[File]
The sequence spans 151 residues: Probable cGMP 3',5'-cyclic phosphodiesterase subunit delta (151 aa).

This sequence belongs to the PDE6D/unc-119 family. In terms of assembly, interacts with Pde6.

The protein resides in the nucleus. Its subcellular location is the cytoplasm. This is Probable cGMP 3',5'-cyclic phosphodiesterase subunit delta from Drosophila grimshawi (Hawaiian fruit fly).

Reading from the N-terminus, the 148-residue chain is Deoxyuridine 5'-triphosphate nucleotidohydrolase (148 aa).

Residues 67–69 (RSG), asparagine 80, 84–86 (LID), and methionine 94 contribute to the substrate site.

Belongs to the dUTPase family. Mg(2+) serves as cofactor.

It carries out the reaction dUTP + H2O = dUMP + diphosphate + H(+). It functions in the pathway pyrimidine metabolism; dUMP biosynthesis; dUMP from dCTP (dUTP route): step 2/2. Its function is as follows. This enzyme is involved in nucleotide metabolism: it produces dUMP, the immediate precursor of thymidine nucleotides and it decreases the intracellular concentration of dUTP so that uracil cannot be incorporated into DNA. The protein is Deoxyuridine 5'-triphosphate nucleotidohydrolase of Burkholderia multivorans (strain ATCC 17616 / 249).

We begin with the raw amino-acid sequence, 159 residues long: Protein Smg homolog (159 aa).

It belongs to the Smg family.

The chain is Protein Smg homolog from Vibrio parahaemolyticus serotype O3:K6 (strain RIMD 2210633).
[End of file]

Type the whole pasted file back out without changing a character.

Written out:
The sequence spans 151 residues: Probable cGMP 3',5'-cyclic phosphodiesterase subunit delta (151 aa).

This sequence belongs to the PDE6D/unc-119 family. In terms of assembly, interacts with Pde6.

The protein resides in the nucleus. Its subcellular location is the cytoplasm. This is Probable cGMP 3',5'-cyclic phosphodiesterase subunit delta from Drosophila grimshawi (Hawaiian fruit fly).

Reading from the N-terminus, the 148-residue chain is Deoxyuridine 5'-triphosphate nucleotidohydrolase (148 aa).

Residues 67–69 (RSG), asparagine 80, 84–86 (LID), and methionine 94 contribute to the substrate site.

Belongs to the dUTPase family. Mg(2+) serves as cofactor.

It carries out the reaction dUTP + H2O = dUMP + diphosphate + H(+). It functions in the pathway pyrimidine metabolism; dUMP biosynthesis; dUMP from dCTP (dUTP route): step 2/2. Its function is as follows. This enzyme is involved in nucleotide metabolism: it produces dUMP, the immediate precursor of thymidine nucleotides and it decreases the intracellular concentration of dUTP so that uracil cannot be incorporated into DNA. The protein is Deoxyuridine 5'-triphosphate nucleotidohydrolase of Burkholderia multivorans (strain ATCC 17616 / 249).

We begin with the raw amino-acid sequence, 159 residues long: Protein Smg homolog (159 aa).

It belongs to the Smg family.

The chain is Protein Smg homolog from Vibrio parahaemolyticus serotype O3:K6 (strain RIMD 2210633).